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Madden Center Initiatives for 2020–21

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Author(s)

Linneya Gardner

Communications Associate

Announcement  •
Spirituals Project Performance 2019

From a Spirituals Project performance in 2019

The John Madden Center for Innovation in the Liberal and Creative Arts (Madden Center) offers the space, seed money and administrative help necessary to support pilot projects and academic programs.

Currently, the Madden Center is supporting four new initiatives: Micro-credentials, DU Media, Photography and Community Engagement (PACE), and Sacred Sounds and Social Justice.

Micro-credential initiatives are being developed through the Department of Psychology to allow students to gain expertise in specific areas of study. Micro-credentials give students an opportunity to demonstrate workforce-relevant skills on their resumes and cover letters. Students who are accepted into this program will complete three courses related to diversity and inclusion, data-informed decision-making or mental health, as well as work with their professors on experiential projects and creating shareable portfolios.

DU Media is a faculty-led, student-run media organization based out of the Department of Media, Film & Journalism Studies. It supports students in creating a range of media content, including short narrative films, documentaries, written features, podcasts and other digital media. Although DU Media is only open to MFJS majors at the moment, the hope is to expand the platform to any undergraduate student who wants to gain skill in these areas.

Derigan Silver
Derigan Silver

“DU Media is a center for storytelling on campus. The goal is for any student to participate, so if you’re a biology major and want to do a podcast on something you’re passionate about, you can come over to the MFJS department and they can help you,” says Director of the Madden Center Derigan Silver.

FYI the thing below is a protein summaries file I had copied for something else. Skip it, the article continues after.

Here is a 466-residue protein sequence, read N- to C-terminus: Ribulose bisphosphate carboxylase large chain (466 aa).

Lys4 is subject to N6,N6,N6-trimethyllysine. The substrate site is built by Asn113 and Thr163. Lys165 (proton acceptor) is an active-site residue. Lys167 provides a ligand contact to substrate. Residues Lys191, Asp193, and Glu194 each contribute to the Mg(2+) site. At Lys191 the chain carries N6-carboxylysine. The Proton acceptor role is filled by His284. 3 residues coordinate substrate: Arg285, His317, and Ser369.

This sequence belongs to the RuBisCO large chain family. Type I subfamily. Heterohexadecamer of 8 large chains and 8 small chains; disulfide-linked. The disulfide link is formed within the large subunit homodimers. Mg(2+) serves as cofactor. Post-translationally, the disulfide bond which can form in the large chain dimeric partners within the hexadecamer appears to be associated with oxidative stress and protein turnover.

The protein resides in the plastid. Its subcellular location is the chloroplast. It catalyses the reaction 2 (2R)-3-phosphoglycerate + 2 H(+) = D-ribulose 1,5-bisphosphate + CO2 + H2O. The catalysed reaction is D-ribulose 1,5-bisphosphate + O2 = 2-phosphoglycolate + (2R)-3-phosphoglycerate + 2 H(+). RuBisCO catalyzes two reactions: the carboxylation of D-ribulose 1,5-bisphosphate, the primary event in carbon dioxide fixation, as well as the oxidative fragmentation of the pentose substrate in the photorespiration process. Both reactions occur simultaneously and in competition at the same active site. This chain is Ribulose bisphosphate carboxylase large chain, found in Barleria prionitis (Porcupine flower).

Through the Photography and Community Engagement (PACE) initiative in the School of Art & Art History, will repurpose the current darkroom into a community space where students, faculty and community members can exhibit their work and learn about and express themselves through photography. Although PACE will start off exclusive to art majors, the hope is to eventually open it to anyone on campus who’d like to participate.

Lastly, Sacred Sounds and Social Justice (The Spirituals Project) — a choir that works out of the Lamont School of Music — focuses on the experience of the Black community in America and in Denver. This initiative will build greater engagement with DU students through a community-engaged learning course that explores music as well as interdisciplinary research. Its mission includes performance, social justice and education.

“The Spirituals Project, even though it’s housed at DU, didn’t really have a component that focused on DU students. This project partners a music professor with a professor in the Graduate School of Social Work to study The Spirituals Project, see its influence on the Black community in Denver and to see how it helps with racial justice and racial equity issues,” says Silver.

Even though COVID-19 has slowed their progress, these initiatives continue to move forward and receive support. Eventually, they’ll be successful and self-sustaining programs that no longer require financial and administrative assistance from the Madden Center. All of the current initiatives have the potential to positively impact students’ experiences at DU, some welcome news in the midst of a global pandemic.

“I’m excited about all of the initiatives. I think that they are great reminders that even though COVID is going on, we can still do really cool things at the University of Denver if we put our minds to it and work together. These projects make me very hopeful that when we do come out of this pandemic, we are going to be even stronger than before,” says Silver.

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